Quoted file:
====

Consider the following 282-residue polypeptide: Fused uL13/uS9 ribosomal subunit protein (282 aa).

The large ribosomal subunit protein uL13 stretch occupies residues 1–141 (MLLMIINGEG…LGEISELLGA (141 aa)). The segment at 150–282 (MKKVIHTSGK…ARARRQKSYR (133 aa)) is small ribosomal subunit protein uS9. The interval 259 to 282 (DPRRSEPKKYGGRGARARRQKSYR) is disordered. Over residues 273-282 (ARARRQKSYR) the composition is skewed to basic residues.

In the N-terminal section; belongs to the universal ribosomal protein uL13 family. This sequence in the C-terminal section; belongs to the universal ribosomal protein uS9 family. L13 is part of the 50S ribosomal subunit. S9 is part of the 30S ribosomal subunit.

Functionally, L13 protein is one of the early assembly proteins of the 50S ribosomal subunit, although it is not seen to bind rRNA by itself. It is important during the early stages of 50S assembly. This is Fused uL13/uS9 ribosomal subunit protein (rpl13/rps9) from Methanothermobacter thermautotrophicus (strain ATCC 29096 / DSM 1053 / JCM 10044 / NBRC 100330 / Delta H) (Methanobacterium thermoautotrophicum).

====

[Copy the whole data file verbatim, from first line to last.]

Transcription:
Consider the following 282-residue polypeptide: Fused uL13/uS9 ribosomal subunit protein (282 aa).

The large ribosomal subunit protein uL13 stretch occupies residues 1–141 (MLLMIINGEG…LGEISELLGA (141 aa)). The segment at 150–282 (MKKVIHTSGK…ARARRQKSYR (133 aa)) is small ribosomal subunit protein uS9. The interval 259 to 282 (DPRRSEPKKYGGRGARARRQKSYR) is disordered. Over residues 273-282 (ARARRQKSYR) the composition is skewed to basic residues.

In the N-terminal section; belongs to the universal ribosomal protein uL13 family. This sequence in the C-terminal section; belongs to the universal ribosomal protein uS9 family. L13 is part of the 50S ribosomal subunit. S9 is part of the 30S ribosomal subunit.

Functionally, L13 protein is one of the early assembly proteins of the 50S ribosomal subunit, although it is not seen to bind rRNA by itself. It is important during the early stages of 50S assembly. This is Fused uL13/uS9 ribosomal subunit protein (rpl13/rps9) from Methanothermobacter thermautotrophicus (strain ATCC 29096 / DSM 1053 / JCM 10044 / NBRC 100330 / Delta H) (Methanobacterium thermoautotrophicum).